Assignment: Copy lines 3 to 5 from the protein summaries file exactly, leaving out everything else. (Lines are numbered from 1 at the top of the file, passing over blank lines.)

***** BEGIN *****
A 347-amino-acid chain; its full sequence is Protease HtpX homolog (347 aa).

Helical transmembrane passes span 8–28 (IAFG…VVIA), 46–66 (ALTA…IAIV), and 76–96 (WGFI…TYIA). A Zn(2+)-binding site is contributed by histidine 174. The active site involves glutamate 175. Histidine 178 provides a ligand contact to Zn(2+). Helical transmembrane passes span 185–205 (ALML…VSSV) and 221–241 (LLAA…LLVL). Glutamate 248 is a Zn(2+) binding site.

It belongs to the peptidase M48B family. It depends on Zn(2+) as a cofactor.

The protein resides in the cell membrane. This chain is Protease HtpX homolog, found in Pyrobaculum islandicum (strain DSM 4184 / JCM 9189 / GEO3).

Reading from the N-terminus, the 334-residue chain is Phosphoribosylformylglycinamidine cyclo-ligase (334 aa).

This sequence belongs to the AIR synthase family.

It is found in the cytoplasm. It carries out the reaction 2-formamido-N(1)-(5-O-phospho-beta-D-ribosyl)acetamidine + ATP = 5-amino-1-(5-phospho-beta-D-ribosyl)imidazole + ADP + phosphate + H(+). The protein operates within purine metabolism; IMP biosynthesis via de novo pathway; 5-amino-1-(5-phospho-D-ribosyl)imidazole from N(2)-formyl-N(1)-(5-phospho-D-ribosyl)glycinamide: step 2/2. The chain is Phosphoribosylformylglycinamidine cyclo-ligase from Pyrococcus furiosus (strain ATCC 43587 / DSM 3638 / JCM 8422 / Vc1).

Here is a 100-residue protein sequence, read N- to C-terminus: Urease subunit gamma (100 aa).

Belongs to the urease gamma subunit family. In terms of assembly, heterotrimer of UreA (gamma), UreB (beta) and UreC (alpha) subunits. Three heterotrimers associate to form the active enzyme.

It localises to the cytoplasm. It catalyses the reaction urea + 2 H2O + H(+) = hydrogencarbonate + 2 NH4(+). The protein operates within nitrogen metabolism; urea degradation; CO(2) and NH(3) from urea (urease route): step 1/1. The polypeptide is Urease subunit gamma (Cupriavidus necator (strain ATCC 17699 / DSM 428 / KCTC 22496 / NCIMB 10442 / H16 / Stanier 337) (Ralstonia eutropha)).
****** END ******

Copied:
It belongs to the peptidase M48B family. It depends on Zn(2+) as a cofactor.

The protein resides in the cell membrane. This chain is Protease HtpX homolog, found in Pyrobaculum islandicum (strain DSM 4184 / JCM 9189 / GEO3).

Reading from the N-terminus, the 334-residue chain is Phosphoribosylformylglycinamidine cyclo-ligase (334 aa).